BBC Rome correspondent David Willey covered the signing of the Treaty of Rome as a Reuters trainee. Here he looks back at the Europe of half a century ago.
The signing of the treaty took place in the majestic surroundings of Michelangelo's elegant Capitoline Palace situated at the top of one of Rome's seven hills.
I was actually there in the huge room frescoed with scenes from ancient Roman battles, when the six frock-coated founders of the Europe of the Six appended their signatures to the Treaty.
David Willey: Reuters trainee, and veteran BBC correspondent
Crowded into the room were members of parliament, city authorities and, I seem to remember, a single red-hatted cardinal from the Vatican.
It was a very formal and quite impressive ceremony, which had been assigned to the Reuters office junior to help him cut his reportorial teeth.
There were speeches in Italian, French, German and Dutch - not a word in English of course, because Prime Minister Harold Macmillan had already decided against joining the nascent European community.
Reporters didn't have to accredit themselves for such public events in those distant, carefree days long before 9/11.
I just walked up the wide travertine marble steps at the top of which, in far off days, the Romans used to worship at a long-vanished temple dedicated to the triple divinities of Jupiter, Minerva and Juno.
TREATY OF ROME
Signed 25 March 1957 at the Palazzo dei Conservatori, Rome
Original name: Treaty establishing the European Economic Community
Key objectives: a common market and customs union; ever closer union among the peoples of Europe; pooling of resources to strengthen peace
Signatories: Belgium, France, West Germany, Italy, Luxembourg, the Netherlands
Came into force on 1 January 1958
The Tiber River God, however, still reclined leaning against his cornucopia, near the entrance to the building, exactly as he does today. I showed my press pass, passed inside, and began to take notes.
I remember being disappointed that my short despatch for Reuters about the beginning of the New Europe failed to make the London papers. Indeed, research by colleagues has failed to unearth any trace of my historic words telexed to Reuters in London.
But this was hardly surprising. The big stories of 1957 were the aftermath of the debacle of the Suez invasion of Egypt, and the worsening situation in Algeria as the insurgency against French colonial rule gained ground.
The Italians were flattered and delighted, however, that Rome had been preferred to any other European capital for the signing of the treaty.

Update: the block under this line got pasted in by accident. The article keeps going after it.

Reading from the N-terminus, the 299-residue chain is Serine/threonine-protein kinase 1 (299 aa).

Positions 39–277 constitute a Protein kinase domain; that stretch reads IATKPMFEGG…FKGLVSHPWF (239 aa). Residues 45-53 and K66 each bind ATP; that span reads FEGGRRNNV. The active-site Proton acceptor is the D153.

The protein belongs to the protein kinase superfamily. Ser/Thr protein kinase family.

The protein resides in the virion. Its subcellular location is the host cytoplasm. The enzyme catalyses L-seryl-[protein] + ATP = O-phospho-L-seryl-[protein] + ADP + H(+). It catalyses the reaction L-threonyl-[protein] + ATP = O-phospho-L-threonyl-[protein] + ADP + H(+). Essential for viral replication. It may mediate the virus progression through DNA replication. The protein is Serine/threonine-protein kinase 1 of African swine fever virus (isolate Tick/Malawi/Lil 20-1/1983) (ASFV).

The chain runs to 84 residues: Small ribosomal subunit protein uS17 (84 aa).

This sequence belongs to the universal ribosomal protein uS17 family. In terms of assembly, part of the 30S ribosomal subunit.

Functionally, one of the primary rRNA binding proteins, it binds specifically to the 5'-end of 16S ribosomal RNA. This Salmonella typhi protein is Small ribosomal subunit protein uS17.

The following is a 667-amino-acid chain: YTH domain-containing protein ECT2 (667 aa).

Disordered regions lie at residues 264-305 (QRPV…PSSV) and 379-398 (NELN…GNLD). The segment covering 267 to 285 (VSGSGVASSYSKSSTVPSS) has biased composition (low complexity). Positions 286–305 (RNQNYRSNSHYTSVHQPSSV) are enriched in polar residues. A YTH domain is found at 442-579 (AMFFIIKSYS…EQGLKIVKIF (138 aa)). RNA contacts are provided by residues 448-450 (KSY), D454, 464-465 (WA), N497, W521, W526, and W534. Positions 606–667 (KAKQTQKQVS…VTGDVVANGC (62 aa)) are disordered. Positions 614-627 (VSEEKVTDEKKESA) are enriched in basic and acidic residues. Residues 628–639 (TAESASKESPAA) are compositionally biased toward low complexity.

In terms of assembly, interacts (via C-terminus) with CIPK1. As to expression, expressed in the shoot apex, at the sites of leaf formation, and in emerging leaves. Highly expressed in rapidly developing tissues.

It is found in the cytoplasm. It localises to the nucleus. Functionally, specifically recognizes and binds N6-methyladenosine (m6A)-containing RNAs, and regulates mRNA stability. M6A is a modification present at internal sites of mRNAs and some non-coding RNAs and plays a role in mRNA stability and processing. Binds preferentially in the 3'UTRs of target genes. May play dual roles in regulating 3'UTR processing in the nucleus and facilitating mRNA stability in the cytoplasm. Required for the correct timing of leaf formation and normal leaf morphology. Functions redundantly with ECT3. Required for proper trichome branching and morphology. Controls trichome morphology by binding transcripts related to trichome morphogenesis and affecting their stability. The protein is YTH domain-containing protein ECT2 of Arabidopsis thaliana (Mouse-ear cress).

The prestige ceremony was a lifebelt thrown to a poor nation still suffering from damage inflicted by World War II and still dependent upon remittances from its emigrants scattered around the world to help balance its annual budget.
The full effects of the "economic miracle", which was to transform Italy from a predominantly agricultural economy into a member of the G8 group of the world's leading industrial nations had just begun to be felt.
One of my most vivid memories of 1957 was getting up early one Sunday morning and seeing a shepherd leading his flock of several hundred sheep down the Via del Corso, along the main street that bisects the heart of the ancient city.
The Via del Corso: No room for sheep today
There was practically no motor traffic at such an hour. Today there is no room for sheep in the traffic chaos along the heavily polluted Via del Corso, even on a Sunday morning.
And anyway, the centuries-old seasonal transhumance of animals has been replaced by truck transport in post-industrial Italy.
It was another world in Italy. The poor from both the capital and the south still lived in shacks made of corrugated iron constructed under the arches of the ruined Roman aqueducts that still stand in the countryside near the Italian capital.
Illiteracy was a serious problem. Just under half the population could neither read nor write. Local dialects, not the literary Italian I had learned at university, were the preferred means of communication. The great language levelling accomplished by the arrival of TV was still to come.
After the signing, the heads of state and government, practically all of them devout Catholics who had travelled to Rome for the ceremony, were all received in private audience by the Pope.
This was de rigeur, for the Vatican, then, as now, still plays an important behind the scenes role in Italian politics.
No-one could foresee in 1957 the furore that would erupt 50 years later, and the consternation of Pope Benedict, when the formal written constitution of the New Europe would omit any reference to Europe's Christian roots.